Christine Middlemass, now the Vancouver Public Library’s manager of collection and technical services, has been at the VPL (recently named best library system in the world by researchers at Heinrich Heine University in Dusseldorf) for thirty-five years. Over that time she’s seen the library undergo massive change, and she joined us at the March EAC-BC meeting to give us a glimpse into that evolution, noting that developments are happening so quickly now that “what I tell you today will probably be different in a week.”
In the beginning, the VPL aimed to build a balanced collection at each branch. At that time, the time of the card catalogue, it wasn’t easy to know what was available at another location, so each branch was effectively independent. Print was king, with hardcover being the main format, and the library operated on a “just-in-case” basis, meaning the librarians had to anticipate what users would want. Back then, the library would also provide print-based reference services: “I, as the reference librarian, was the search engine,” said Middlemass. “It’s amazing to think about it now, but the information really was all in our heads.” The VPL’s focus was on a creating a product—this perfectly balanced collection—and the strategy “worked great for at least twenty of my thirty-five years.”
What changed? The short answer is technology: thanks to Google and the Internet, librarians don’t get the same number of questions. At the same time, they’re deluged in other ways, today having to consider the entire VPL system rather than focusing on an individual branch. They also have to review a mountain of information, including print catalogues, e-catalogues, databases, self-published authors, and many other sources, when adding to the collection. What’s more, the VPL is expected to buy the same content over and over again, in different formats: print, ebooks, audio, e-audio, DVD, Blu-ray—and all with more and more budgetary pressures. The library no longer owns much of its collection; licenses for ebooks and other electronic media are all different, and each has to be negotiated separately. For example, HarperCollins limits each ebook to twenty-six circulations, and Penguin offers licences limited to one year. “They’re making up their own minds about what they’re going to charge us. And they’re not always sharing the logic behind it.”
According to a January report from the Pew Research Center, 28 per cent of adults read an ebook in 2013 (up 5 per cent from the previous year). 47 per cent of those were under 30, and 17 per cent were over 65. “Part of my career was spent lobbying for quality books in large print,” explained Middlemass. But now people can simply bump up the font size on a tablet. At the VPL, ebooks make up 2 to 4 per cent of lending. Borrowing ebooks can be challenging: if the library has only one license for a book and someone else has borrowed it, you have to put a hold on it and sit on a waiting list for it to be available. Once you get it, you have a limited amount of time to read it before it evaporates off your device. “That doesn’t make a lot of sense to most of us. With a physical book, sure, but with a digital resource?” It doesn’t help that some devices use proprietary file formats and many vendors insist on bundling their content, offering books you want only in packages including a bunch of books you don’t want. Bundling is something librarians and advocacy groups like ReadersFirst are actively fighting. “I don’t want to be using taxpayer money to buy books that people won’t use,” said Middlemass.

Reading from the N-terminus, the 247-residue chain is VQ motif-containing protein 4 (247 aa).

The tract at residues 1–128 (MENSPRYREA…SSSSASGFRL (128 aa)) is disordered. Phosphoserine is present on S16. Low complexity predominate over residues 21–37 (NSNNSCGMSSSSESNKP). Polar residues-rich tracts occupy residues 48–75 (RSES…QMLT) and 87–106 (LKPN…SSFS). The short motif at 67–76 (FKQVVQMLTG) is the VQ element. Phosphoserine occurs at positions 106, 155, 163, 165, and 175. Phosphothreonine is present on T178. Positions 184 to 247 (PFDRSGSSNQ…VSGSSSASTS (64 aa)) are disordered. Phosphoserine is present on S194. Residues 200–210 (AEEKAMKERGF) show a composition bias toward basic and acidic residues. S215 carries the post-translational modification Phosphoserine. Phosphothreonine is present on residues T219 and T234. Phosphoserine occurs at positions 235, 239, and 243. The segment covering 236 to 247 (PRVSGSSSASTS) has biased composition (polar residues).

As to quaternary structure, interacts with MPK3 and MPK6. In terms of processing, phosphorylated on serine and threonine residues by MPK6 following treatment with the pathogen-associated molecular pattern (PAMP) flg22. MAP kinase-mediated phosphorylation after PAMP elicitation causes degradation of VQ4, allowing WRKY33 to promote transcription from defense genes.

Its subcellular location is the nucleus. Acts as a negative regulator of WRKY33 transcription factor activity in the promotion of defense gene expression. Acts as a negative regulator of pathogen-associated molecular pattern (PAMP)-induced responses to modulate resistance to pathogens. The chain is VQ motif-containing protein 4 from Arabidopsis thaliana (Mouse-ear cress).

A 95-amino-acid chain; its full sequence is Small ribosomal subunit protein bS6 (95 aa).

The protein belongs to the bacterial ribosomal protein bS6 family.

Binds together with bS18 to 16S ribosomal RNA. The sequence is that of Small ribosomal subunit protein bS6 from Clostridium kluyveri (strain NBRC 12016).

These days a selections team of seven librarians oversee acquisitions for the entire system, although each branch still has its own profile that the team keeps in mind. A portion of the library’s collection is “floating”; some items don’t have a permanent home. The VPL also collaborates with other libraries in the Lower Mainland via InterLINK to share collections, and patrons can access other libraries’ collections with an interlibrary loan.
The VPL has shifted from offering a product to a service: librarians now aim to get you the material you’re looking for, when you need it—and the material that people request reflects the library’s changing community. In the early days, The VPL carried mostly English books, with some French; it now offers fourteen additional languages and are figuring out how to add more. The library has strived to balance public demand with acquisitions made based on positive critical reviews and embraces patron-driven acquisition, where, as Middlemass explained, “‘suggest a purchase’ meets interlibrary loan.” Knowing that one of its strengths is its collection of local books, the VPL is strengthening relationships with local publishers, including self-publishers. If the library finds out about a local self-published book, it will usually acquire a copy. “Some authors can be naive and end up spamming everyone at the library,” laughed Middlemass. “But some self-published books are very, very good.”
The VPL is experimenting with different ways of promoting reading, advocating for readers, and bringing readers and writers together, from holding workshops on writing and on self-publishing to hosting writer-in-residence programs and book clubs. It is also promoting its physical spaces, offering quiet places for users to work and read, as well as venues for groups to meet. By the end of this year, the VPL hopes to open its Inspiration Lab, a digital content space that will support users as they generate their own content.